To Co-Sleep or NOT, that is the question

Co-sleeping- some make the choice willingly, others en up doing it out of desperation!
One of the most common questions my clients ask is when they need to move their babies out of their room and out of their cots. In a more hushed tone it sometimes follows, as if they’re sharing a dirty little secret: “In fact, when should they get out of my bed?”
 

You are the expert when it comes to knowing your needs

 
While I am a sleep expert, YOU know your family and your child the best. Thus a decision about where your child needs to sleep is up to you. Or rather up to you and your partner…Unless you are a single parent. Discuss the pros and cons of why you want to do it or why it might not be best for your family.
 

Sleep is possible, regardless of where you let your little one sleep

It is common misconception that if you want your child to sleep well, they need to sleep in their own room. I am here to tell you sleep can happen either way- BUT if you choose to co-sleep you need to do it safely.
 
The reality is that new research shows that co-sleeping with younger babies is associated with higher risk of Sudden Infant Death.
 

Here are some safety considerations if you want to co-sleep:

1.For new-borns, the safest option is to use a co-sleeper. But once your baby can sit up, at around 5 months, this is no longer a safe option as the open sides of the co-sleeper are quite low and babies are top heavy. It’s also the reason why you should move your cot to a lower level at around the same time.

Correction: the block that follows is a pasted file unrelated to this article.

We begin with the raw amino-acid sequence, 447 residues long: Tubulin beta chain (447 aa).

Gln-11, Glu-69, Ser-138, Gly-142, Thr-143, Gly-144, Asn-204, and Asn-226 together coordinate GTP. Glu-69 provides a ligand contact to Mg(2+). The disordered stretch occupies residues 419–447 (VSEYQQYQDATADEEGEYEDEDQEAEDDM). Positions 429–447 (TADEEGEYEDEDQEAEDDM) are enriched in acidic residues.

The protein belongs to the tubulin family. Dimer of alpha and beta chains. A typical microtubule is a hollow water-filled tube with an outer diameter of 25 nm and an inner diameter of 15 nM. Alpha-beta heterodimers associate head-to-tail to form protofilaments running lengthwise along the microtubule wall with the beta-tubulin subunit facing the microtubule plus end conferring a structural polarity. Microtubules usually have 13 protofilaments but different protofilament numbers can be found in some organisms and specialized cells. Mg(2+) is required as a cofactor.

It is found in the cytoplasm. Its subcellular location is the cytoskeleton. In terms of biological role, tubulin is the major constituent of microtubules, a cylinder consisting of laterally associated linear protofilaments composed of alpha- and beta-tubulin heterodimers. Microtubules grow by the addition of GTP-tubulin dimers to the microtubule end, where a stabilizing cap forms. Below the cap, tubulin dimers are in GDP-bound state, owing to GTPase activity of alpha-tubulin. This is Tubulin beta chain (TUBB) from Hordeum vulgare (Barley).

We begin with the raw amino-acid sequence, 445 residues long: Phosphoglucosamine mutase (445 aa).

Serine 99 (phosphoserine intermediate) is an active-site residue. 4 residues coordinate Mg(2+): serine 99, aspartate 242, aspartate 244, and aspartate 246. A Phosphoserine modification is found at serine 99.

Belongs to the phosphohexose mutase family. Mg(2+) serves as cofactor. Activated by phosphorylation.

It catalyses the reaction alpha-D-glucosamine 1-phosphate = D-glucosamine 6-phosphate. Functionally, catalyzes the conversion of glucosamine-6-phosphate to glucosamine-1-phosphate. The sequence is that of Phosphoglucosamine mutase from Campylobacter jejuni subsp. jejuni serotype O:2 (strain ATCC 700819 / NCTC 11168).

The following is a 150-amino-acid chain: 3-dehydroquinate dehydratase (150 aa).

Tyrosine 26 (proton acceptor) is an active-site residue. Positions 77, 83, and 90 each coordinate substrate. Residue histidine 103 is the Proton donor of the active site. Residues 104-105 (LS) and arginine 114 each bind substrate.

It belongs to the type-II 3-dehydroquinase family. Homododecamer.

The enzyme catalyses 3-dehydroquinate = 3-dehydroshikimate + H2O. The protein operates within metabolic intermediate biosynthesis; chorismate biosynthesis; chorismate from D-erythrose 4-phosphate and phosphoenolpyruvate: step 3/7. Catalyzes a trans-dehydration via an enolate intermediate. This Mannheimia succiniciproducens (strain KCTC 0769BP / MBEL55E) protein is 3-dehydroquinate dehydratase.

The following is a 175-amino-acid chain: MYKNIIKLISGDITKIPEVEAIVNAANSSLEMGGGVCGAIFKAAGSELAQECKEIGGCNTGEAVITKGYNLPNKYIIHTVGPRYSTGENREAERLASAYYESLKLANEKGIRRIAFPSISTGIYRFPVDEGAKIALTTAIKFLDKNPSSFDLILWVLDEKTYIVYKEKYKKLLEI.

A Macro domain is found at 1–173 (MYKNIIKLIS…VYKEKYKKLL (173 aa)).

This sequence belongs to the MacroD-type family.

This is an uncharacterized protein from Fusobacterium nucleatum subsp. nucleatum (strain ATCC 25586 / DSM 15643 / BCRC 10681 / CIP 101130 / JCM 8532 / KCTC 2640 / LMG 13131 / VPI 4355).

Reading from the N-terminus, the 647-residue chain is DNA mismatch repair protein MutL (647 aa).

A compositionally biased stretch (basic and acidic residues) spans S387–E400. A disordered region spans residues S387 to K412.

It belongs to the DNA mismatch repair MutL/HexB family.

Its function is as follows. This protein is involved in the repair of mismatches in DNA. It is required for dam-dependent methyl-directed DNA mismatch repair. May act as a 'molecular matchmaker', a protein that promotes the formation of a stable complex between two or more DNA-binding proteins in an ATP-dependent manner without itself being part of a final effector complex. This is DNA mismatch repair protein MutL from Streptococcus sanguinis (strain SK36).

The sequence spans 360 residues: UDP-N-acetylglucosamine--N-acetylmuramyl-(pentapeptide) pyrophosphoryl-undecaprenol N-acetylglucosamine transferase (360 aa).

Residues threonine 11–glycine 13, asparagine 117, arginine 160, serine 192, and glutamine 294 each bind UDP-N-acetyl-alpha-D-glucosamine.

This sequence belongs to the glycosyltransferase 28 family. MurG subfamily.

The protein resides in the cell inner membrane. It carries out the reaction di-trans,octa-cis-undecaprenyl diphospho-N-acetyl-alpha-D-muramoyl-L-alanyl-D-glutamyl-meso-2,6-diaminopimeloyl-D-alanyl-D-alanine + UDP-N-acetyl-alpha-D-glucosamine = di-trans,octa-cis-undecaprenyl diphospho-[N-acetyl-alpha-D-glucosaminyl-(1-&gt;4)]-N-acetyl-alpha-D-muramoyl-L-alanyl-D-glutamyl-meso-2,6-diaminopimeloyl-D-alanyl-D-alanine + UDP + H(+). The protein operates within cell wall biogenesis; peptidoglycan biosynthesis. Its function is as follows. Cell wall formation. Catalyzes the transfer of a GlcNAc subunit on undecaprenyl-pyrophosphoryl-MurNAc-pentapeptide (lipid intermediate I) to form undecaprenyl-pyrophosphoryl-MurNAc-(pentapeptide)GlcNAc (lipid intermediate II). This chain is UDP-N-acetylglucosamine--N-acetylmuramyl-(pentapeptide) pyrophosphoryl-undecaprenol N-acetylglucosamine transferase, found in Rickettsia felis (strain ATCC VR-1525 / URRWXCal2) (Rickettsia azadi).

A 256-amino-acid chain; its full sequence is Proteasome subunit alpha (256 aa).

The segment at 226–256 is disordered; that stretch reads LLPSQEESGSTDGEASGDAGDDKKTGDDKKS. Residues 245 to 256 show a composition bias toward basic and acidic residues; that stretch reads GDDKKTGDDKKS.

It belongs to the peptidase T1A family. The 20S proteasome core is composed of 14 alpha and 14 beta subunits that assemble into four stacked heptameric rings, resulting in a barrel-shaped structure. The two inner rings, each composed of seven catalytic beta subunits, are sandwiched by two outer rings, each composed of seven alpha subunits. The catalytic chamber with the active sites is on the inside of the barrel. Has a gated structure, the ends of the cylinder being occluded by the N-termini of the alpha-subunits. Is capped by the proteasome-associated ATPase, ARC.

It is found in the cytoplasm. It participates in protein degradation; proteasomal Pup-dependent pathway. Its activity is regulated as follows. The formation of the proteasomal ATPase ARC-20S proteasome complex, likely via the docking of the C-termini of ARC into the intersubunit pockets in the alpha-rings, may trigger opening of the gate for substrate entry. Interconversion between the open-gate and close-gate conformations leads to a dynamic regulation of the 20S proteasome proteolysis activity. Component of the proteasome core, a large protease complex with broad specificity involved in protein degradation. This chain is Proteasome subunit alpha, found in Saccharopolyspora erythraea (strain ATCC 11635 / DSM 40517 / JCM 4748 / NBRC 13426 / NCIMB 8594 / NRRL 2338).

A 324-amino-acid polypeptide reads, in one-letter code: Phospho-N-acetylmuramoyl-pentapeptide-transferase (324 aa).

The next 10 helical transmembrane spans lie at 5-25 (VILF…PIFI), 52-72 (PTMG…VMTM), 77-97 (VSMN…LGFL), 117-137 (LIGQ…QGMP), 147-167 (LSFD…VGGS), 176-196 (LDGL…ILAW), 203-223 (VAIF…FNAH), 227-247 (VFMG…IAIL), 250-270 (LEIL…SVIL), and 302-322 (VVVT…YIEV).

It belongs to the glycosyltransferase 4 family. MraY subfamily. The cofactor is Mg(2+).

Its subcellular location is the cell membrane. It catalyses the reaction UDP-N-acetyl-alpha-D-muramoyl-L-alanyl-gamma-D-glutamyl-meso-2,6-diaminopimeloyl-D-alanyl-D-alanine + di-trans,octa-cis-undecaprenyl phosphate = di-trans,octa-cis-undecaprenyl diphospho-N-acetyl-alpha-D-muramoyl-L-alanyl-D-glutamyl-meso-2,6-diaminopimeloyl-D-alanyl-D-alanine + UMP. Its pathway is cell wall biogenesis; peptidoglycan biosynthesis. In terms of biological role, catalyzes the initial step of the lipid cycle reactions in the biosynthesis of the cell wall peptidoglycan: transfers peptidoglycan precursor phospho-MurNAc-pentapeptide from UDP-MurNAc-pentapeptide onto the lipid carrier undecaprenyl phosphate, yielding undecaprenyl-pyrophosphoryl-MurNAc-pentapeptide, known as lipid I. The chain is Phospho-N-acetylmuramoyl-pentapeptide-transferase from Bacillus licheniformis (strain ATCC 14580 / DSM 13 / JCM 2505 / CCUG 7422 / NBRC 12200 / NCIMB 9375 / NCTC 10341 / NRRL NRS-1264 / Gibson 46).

2.Once your baby can roll and move around more (between 5 and 8 months), your bed can be dangerous. Around this time, it’s best for baby to sleep on a child specific mattress or on a very low bed, because there’s still a chance that he/she can fall out of bed. Adult mattresses are not designed to ensure baby’s safety.

3.Make sure your mattress is firm and that there are no cracks or gaps between the headboard, footboard or sides where your baby can be wedged in.

4.Co-sleeping is NOT considered safe with baby and/or pets and other children.

5.Never sneak a baby into your bed without your partner being aware of it. If you co-sleep you both need to be aware and take responsibility.

6.If you have taken sedatives, medication, drugs, or alcohol you should not co-sleep with your baby.

These are just a few safety considerations. Of course there are other considerations as well, such as you and your partner’s space and time and the influence on each other’s sleep (either you waking up your baby, or your baby waking you or your partner unnecessarily).

Choose what works best for your family and is the safest for you all. Whichever way you choose, both you and your child can sleep when you establish healthy sleep habits.

References:

1.https://www.thebump.com/a/myths-and-truths-about-co-sleeping

2.https://www.todaysparent.com/blogs/co-sleeping-and-sids/

3.https://cosleeping.nd.edu/safe-co-sleeping-guidelines/

4.https://www.babycentre.co.uk/a558334/co-sleeping-and-safety

5.http://pediatrics.aappublications.org/content/134/2/e406

 
 
Baby lying in co sleeper next to bed safely
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Managing Director of Good Night and mother of two. Jolandi has helped hundreds of families, and believes sleep is the fundamental building block of healthy living. She considers the education around better sleep as a passion rather than a job.